A scientist has discovered a chemical compound that attracts
an invasive fish. The Great Lakes Radio Consortium’s Mike Simonson
reports that this could be a breakthrough in controlling harmful fish
A scientist has discovered a chemical compound that attracts an invasive fish. The
Radio Consortium’s Mike Simonson reports that this could be a break through in
harmful fish populations:
Eurasian ruffe were introduced in the Duluth-Superior harbor from ballast water of
ships in the 1990’s. Ruffe reproduced so quickly, they now make up 80 to
90-percent of the fish
population, squeezing out native fish. Now, they’re spreading eastward across Lake
toward the lower Great Lakes.
University of Minnesota Fisheries Professor Peter Sorenson says he’s isolated a
will cause the fish to cluster in great numbers of male ruffe who are tricked into
thinking it’s time
“It causes a great deal of sexual arousal and excitement. So to help detect this
thing, I suppose
like a dog they get a little crazy and just start swimming around like crazy and
inspecting the fish in the tank.”
Once they’re clustered, Sorenson says it may be possible to find a way to cut their
Sorenson hopes to find a similar pheromone in carp and sea lamprey, other invasive
which threaten native fish in the Great Lakes.
For the Great Lakes Radio Consortium, I’m Mike Simonson.
In the animal kingdom, a sense of smell is a useful tool. We can tell whether our food is fresh, our clothes are clean… and we might even choose a mate by their scent. Soon, marketers may try to attract your nose to their products. But like too much noise, too many smells may be a turn-off. Great Lakes Radio Consortium commentator Tom Dunkel doesn’t mind that he’ll miss out on this new kind of pollution:
In the animal kingdom, a sense of smell is a useful tool. We can tell whether our food is fresh, our clothes are clean… and we might even choose a mate by their scent. Soon, marketers may try to attract your nose to their products. But like too much noise, too many smells may be a turn-off. Great Lakes Radio Consortium commentator Tom Dunkel doesn’t mind that he’ll miss out on this new kind of pollution.
The nose knows more than we think it does. Studies have shown humans secrete the same chemical scents called “pheromones” that trigger things like aggression and mating in the animal kingdom. What does that mean? Well, it means that by mixing the smells of lavender and pumpkin pie, researchers in Chicago were able to sexually arouse a test group of men… a test group of, apparently, very lonely, embarrassed men. Its private industry’s job is to try and cash in on scientific discoveries. Which explains why a patent has been issued for a little device that attaches to a TV, computer, or stereo. The sole purpose of this little gizmo is to generate odors that enhance what we see and hear on our TVs, computers, and stereos. Yes…. It’s the Dawn of Smell-o-Vision! And it’s only a matter of time until it produces a new, annoying form of environmental pollution.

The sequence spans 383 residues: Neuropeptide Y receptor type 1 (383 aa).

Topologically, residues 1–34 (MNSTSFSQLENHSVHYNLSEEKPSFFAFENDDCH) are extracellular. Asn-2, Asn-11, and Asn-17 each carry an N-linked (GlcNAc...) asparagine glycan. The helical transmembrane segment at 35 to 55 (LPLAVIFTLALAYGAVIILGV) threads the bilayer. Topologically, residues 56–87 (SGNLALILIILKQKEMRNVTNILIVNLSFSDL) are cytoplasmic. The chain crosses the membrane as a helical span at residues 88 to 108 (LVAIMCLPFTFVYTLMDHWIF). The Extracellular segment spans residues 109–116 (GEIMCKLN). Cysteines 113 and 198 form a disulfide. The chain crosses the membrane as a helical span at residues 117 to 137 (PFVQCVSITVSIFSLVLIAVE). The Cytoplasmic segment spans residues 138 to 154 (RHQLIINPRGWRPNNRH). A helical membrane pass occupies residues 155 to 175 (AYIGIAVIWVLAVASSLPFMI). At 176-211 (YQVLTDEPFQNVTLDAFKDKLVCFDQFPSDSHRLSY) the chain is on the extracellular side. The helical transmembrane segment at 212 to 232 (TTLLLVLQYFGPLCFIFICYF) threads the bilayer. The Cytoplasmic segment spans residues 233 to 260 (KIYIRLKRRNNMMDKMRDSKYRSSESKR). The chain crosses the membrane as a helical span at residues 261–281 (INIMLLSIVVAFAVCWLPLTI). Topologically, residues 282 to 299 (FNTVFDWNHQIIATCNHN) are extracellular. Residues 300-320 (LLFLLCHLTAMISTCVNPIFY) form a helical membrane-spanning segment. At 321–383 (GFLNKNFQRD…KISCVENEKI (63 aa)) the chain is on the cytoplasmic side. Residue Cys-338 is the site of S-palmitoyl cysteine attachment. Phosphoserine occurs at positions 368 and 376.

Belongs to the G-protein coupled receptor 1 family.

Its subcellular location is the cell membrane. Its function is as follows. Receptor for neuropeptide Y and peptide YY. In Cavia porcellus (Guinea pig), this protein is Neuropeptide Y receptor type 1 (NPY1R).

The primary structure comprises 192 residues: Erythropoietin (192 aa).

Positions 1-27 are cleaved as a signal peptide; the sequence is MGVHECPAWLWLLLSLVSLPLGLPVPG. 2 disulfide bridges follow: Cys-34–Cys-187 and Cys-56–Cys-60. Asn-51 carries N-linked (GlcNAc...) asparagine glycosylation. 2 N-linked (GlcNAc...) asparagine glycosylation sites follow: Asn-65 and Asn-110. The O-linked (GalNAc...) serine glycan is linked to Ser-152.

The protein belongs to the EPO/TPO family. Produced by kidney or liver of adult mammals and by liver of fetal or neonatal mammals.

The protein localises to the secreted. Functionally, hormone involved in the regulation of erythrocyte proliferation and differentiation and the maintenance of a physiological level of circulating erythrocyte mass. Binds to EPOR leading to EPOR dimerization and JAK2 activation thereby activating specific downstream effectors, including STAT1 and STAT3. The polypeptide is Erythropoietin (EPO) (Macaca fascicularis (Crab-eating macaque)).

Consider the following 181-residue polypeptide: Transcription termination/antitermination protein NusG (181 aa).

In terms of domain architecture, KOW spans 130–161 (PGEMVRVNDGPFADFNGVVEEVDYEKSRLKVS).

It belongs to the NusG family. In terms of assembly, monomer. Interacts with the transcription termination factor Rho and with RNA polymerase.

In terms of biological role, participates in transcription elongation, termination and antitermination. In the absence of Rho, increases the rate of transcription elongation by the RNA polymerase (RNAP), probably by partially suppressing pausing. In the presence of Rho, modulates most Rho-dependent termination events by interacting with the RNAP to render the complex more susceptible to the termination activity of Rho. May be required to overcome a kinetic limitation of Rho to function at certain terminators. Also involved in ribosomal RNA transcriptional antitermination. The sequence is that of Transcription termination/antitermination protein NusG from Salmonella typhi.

Someday soon grocers will be spritzing supermarket aisles with chocolate-based fumes…. fumes that fill shoppers with a heroin-like craving for Coco Puffs. Airline industry scientists will discover that the combined smell of fruitcake and varnish make passengers actually want to stand in line for hours at ticket counters. We’ll be begging for flight delays. Some future presidential candidate will get catapulted into office by winning the scratch-n’-sniff-campaign-button vote.
Fortunately, I’m going to miss out on this brave, new, environmentally manipulated world. I’m going to miss out because I’m one of about 3 million Americans who have no sense of smell. People like you…. normal people…. enjoy a symphony of 10,000 different odors. My world of smell is a one-note song: ammonia. Eye-watering, sinus-scorching ammonia…the nasal equivalent of having ears that can only hear blood-curdling screams. As handicaps go, I admit I have a minor one. Ragged men don’t stand on street corners mumbling, “Hey, buddy, can you spare a dollar for a guy who’s never smelled fresh-baked bread?” But being born without a sense of smell has very practical, very anxiety producing implications. I have left chicken pot pies baking in the oven all night long…. cooked them no, incinerated them – until a neighbor stopped by to ask if my kitchen was on fire. Likewise, I can’t tell if I’ve worn a suit two times or 20 times. Imagine sitting in a business meeting, brimming over with earth-shattering, big ideas…but convinced nobody will listen to those Big Ideas because you smell like a high school gym locker.
I long ago accepted the fact that my nose can’t distinguish a rose from road kill. But after all these years – not being able to smell has suddenly developed a bright side: No company is going to manipulate my environment. I am totally immune to Smell-o-Vision. Better yet: No matter what those wacky, test-group scientists do, I will never, ever, get sexually aroused by a piece of pumpkin pie.